- Is oral documentation enough?
- Playing to win?
- Understanding the XP community
- Feel the hostility; experience the joy
- Transitioning away from XP
- Your choice
- Is XP for you?
- Do you have a suitable first project?
The whole thing. Let's start with the basics, the high standards of the XP series are maintained, with flawless editing and layout. Moving on, the author's position is admirably neutral -- he is knowledgeable about the field, and although he wants to be converted, he argues only from first principles, and only from the evidence. Similarly, at no point did I think he set up a straw man, or tackled the opposing issues in a different manner. I particularly admired the way he avoided polarising issues -- "All models are lies." -- dismissing them as unhelpful in his current investigation. (He points out that much of the fire in the XP debate has resulted from the use of deliberately polarised opinions as a unambiguous goad to further debate within the XP community. Fine within the gang, inflammatory outside.)
The structuring of the book is of particular interest -- the argument could easily sprawl, but is restrained into very short sub-sections, with each section sporting a clear list of summary bullets. As much as is practical, each challenge to a tenet or practice of XP is discussed independently. (This comes across as simple and straight-forward and you may wonder why I even mention it, but I think it's a fine piece of editing and worthy of praise.)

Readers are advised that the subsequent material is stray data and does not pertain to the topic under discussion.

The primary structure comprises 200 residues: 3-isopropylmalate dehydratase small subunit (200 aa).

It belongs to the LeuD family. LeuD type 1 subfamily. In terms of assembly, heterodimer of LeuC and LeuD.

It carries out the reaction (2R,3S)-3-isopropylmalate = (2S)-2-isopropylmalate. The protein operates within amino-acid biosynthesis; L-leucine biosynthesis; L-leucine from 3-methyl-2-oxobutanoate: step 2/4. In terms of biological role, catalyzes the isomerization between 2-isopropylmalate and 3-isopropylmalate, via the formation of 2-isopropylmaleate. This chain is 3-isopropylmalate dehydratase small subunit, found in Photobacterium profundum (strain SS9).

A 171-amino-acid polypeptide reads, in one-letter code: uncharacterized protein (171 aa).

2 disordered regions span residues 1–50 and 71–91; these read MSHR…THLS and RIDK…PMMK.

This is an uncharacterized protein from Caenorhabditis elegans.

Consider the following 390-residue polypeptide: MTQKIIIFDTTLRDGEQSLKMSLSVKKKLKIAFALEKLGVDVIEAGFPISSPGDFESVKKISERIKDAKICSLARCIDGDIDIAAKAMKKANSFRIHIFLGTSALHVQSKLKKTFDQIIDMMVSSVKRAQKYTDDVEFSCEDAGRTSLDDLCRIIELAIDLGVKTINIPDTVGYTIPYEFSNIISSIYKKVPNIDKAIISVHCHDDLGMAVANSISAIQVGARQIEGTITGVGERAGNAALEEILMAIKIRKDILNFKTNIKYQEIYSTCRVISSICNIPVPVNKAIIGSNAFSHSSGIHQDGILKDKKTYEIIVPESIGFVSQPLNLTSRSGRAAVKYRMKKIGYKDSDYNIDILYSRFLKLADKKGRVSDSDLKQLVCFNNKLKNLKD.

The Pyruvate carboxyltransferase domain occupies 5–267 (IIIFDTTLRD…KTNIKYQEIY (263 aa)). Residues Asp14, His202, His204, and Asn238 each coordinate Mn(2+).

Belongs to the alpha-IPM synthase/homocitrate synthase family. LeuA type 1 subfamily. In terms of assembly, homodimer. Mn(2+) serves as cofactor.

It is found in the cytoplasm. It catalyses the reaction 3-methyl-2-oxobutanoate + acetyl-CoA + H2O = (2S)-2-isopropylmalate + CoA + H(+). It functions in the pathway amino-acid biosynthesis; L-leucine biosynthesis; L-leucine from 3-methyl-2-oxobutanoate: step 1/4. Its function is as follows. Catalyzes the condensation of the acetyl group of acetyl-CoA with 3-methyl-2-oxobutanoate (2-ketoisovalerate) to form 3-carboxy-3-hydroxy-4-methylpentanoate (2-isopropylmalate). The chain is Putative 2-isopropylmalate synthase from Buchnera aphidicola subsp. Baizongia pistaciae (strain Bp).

The sections of the book that I enjoyed most were those dealing with the
SmallTalk culture that XP grew out of -- he presents an interesting analysis of why XP works within that environment but discusses how that environment is NOT typical of most development. I have some bias here due to my own experience, see below, but had to agree strongly with his contention that XP is weakest when it comes to team resourcing, and the on-site customer. In particular, he argues that while XP restores dignity and human rights to the programming team, it does so at the expense of the poor frazzled customer. Similarly, he argues that the pre-conditions for XP, in terms of the programming staff, are so high that almost any methodology could be made to succeed with that team.